Entries in ASC X12 (1)


Cloud Based Integration Standards and B2B Messaging 

Over the years during which I've tracked electronic document interchange, the realm of B2B messaging has often seemed one or two steps behind the times.  The earliest adoption of document interchange standards for EDI like ANSI's X12 (now known as ASC X12), and the huge number of industry-specific messages, formats and transaction schemes that grew out of that adoption, has put business messaging in a position of always having to deal with legacy.  This became increasingly evident in the late 1990s, with the explosion of the internet as a conduit for B2B messaging.  The response by industry was the emergence of intermediation and conversion technologies, interchange services that provided as close to 'on-the-fly' translation and interpretation services as could be mustered.

The emergence of cloud computing is now an impetus to revisit B2B application messaging.  I encountered this interesting post by Mark Morley of GSX.

…With so much interest in everything Cloud at the moment, companies are starting to look at ways of not only deploying enterprise applications up to a cloud based environment but also looking for ways to provide integration to other cloud based services, whether they are private or public clouds.  AS4, with its web services capabilities has the potential to become the cloud based communications standard moving forwards.

AS4 is quite similar to AS2 in many ways however it operates within a web services context and unlike AS2, AS4 has enhanced interaction patterns and acknowledgement receipts. AS4 has the following characteristics:

  • Provides acknowledgement receipts thus enabling reliable message delivery and retry in the event of a lost message
  • Provides password authentication, digital signatures and encryption , confirms authenticity of the sender and ensures that the message is unaltered whilst in transit
  • Offers  large file compression and transfer support
  • Error generation, reports any errors to the message sender of the message receiver
  • Message exchange patterns, allows a rich variety of interactions between the sender and receiver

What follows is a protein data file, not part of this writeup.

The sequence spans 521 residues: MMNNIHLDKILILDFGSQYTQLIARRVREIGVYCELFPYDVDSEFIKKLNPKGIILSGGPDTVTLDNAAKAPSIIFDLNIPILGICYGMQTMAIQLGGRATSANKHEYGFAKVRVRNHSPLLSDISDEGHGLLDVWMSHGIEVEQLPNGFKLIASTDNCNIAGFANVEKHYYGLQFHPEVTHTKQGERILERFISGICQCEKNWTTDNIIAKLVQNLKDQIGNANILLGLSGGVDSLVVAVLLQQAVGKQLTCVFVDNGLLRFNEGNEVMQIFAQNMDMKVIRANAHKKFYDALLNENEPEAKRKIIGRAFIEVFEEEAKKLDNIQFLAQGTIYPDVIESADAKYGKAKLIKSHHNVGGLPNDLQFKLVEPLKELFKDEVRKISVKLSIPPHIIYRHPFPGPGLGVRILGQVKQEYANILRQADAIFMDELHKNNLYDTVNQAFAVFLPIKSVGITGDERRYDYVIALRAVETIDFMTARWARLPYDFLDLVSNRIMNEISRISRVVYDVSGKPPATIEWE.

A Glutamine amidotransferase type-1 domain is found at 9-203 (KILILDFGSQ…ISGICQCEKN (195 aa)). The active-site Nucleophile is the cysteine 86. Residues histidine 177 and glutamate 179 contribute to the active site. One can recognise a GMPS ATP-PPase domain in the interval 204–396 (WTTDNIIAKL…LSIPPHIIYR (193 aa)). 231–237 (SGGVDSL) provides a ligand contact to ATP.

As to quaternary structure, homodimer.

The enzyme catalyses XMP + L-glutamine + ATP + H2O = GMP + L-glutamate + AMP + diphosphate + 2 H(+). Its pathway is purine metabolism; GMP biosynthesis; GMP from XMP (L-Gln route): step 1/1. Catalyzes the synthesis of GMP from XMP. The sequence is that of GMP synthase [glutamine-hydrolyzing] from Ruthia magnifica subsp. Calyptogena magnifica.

AS4 refers to Secure B2B Document Exchange Using Web Services is a standard developed by a subcommittee of the OASIS ebXML Messaging Services Technical Committee.  For a good summary of the standard and the intent of the OASIS ebXML technical committee, take a look at The Drummond Group's site here.  For those who might need a teaser:

This profile (of the ebMS 3.0 specification) provides guidance for a standardized methodology for the secure and document-agnostic exchange of B2B payloads using Web services. By constraining the ebMS v3.0 specification and the underlying WS-* specifications for messaging packaging, transport, security, and business non-repudiation, the profile focuses on providing an entry-level on-ramp for Web services B2B messaging. The end goal of this profile development is to replicate and strategically extend the existing functional requirements currently satisfied by RFC4130 (AS2) by mapping those requirements onto the Web services platform. 


So, what's this got to do with cloud? Doesn't seem to be much more than a consideration of how to use Service Oriented Architecture principles and accepted practice as the basis for machine-to-machine business messaging.   Yes, this all about web services.  But, as Lori MacVittie points out in Let's Face It: PaaS is Just SOA for Platforms Without the Baggage, clouds are service-based models.  They are Service Oriented Architecture that's "… merely moved down the stack a bit, into the underlying and foundational technologies upon which applications are built."  In short, Lori considers the emergence of cloud computing and '-as-a-Service' approaches to be a do-over … the reduction and avoidance of the complexity that the industry loaded on itself in the early days by over-architecting and over specifying.  

For the sake of the industries that depend on application-to-application business messaging, let's hope that the OASIS takes the hint.